Kauri had both self love and self hatred in the proving, and there was a desire for sweet food, and disordered over eating cured by the remedy.

Physically there was a feeling that the head was pulled to a peak or a point, and head symptoms like being drunk, foggy and marshmallowy. There are back symptoms including boring or pushing pains in the scapulae, aching and twitching sensations and the feeling they are being poked. (2).

Cordyline Australis is Tī Kouka, the Cabbage Tree.

From the proving, Tī kouka had the delusion of being alone, that they will not survive when alone, and even a peaceful feeling when they make the decision to commit suicide (3). This for me sounds like the disease known as Sudden Decline that cabbage trees are subject to. It is a bacteria passed on from tree to tree by the Passionvine Hopper, and can rapidly kill, over as little as a few days, a previously thriving tree. The disease is not seen much in areas where the Cabbage tree normally grows, the wetlands. Instead it is seen in gardens, and fields, where instead of growing in groups, they are lonely single plants. (4)

Physically the feelings of Tī kouka are that of being torn apart, shattered, squeezed, or as if a blunt instrument is pushed in. They desire chocolate and sweets, and desire fat but are worse for it. They are better for open air, and wake early, at 4-5am and cannot get back to sleep (3).

Finally Kowhai, Sophora Microphylla. The proving had sensations of rippling or waving, like the movement of the Kowhai leaves in the wind. There were problems with the senses – eyesight with distractions, and auditory hallucinations with easy startling. There was confusion and what was described as a “buzzy feeling”. Sophora also had symptoms of Hepatitis (while jaundice wasn’t seen in the proving, we can still think of the doctrine of similars and the yellow colour of the flowers), symptoms of this were abdominal bloating and pain. The proving noted that Kowhai could be useful for accidents, where they are better for stretching and pains were itching or aching – this reflects the Rongoā Māori usage as a poultice for sprains, wounds and bruises (5).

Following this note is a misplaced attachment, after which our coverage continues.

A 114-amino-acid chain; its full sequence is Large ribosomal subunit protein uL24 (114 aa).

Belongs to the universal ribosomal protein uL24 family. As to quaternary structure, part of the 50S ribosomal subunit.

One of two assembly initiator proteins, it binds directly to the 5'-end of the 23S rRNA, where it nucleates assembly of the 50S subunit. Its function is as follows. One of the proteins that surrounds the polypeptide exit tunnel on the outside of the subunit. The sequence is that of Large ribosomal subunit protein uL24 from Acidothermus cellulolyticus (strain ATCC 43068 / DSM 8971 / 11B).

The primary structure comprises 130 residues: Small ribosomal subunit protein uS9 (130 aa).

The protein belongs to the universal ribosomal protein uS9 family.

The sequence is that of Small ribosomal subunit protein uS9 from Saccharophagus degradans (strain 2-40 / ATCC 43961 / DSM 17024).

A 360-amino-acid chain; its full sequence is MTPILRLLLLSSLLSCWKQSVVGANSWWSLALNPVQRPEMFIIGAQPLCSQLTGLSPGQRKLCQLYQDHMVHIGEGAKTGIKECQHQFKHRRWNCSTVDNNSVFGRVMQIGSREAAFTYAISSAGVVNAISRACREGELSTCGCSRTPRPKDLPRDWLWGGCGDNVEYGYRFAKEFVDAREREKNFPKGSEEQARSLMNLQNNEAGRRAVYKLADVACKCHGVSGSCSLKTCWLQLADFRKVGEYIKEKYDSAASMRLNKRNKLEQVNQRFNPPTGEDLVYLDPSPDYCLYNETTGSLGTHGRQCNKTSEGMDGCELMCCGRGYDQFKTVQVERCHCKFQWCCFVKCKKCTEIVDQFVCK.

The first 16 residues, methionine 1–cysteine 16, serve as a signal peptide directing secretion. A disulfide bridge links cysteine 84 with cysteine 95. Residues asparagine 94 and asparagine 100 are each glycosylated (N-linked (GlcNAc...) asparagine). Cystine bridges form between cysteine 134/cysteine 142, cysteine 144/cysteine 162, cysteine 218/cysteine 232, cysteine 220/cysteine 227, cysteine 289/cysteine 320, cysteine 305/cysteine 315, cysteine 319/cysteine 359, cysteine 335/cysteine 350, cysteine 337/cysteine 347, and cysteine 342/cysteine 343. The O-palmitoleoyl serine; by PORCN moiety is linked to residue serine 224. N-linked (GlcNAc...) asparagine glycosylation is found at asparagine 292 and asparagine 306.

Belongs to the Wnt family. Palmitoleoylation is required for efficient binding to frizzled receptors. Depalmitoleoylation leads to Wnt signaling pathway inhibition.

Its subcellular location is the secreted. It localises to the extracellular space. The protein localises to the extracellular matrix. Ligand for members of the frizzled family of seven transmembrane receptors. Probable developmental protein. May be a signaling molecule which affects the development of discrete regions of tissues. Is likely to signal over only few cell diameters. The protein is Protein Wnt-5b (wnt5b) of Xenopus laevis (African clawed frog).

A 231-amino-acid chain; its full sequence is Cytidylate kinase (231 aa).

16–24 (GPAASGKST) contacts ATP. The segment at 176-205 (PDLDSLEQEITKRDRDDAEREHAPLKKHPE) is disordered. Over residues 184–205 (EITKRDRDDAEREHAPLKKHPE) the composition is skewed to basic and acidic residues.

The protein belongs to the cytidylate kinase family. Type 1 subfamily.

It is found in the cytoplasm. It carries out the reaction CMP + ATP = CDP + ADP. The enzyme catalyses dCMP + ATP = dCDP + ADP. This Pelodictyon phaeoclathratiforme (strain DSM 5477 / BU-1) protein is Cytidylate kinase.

I have no experience using any of these remedies, and feel slightly uncomfortable about them. I have used essences from NZ natives, but in researching and writing this I realise I need more information about their process also. My knowledge of Rongoā rakau is cursory, and this is something I need to learn more about. I feel that NZ Natives have a lot to offer in healing energy, and Homeopathic remedies can offer a different energy to herbal medicine, however to honour the source we need to make every effort to collect the remedy legally and respectfully. Perhaps in the future I can be involved in this.


  1. Pal, Nora (2020). Kea – Nestor Notabilis. The birth of a Homeopathic remedy.
  2. Gray, Alastair. (N.d.) Desperate Longing in the Garden of Eden. The Homeopathic proving of Agathis Australis – Kauri. (I have a printed version of this article and cannot find it online. The proving document is available here: )
  3. Vermeulen, Frans and Johnston, Linda. (2011). Plants, Volume One. Cordyline Australis Pp616-620.
  4. Radio NZ Afternoons. (2018) Expert feature: The Cabbage Tree/ Tī kouka.
  5. Gray, Alastair (2006). Experience of Medicine Volume 4.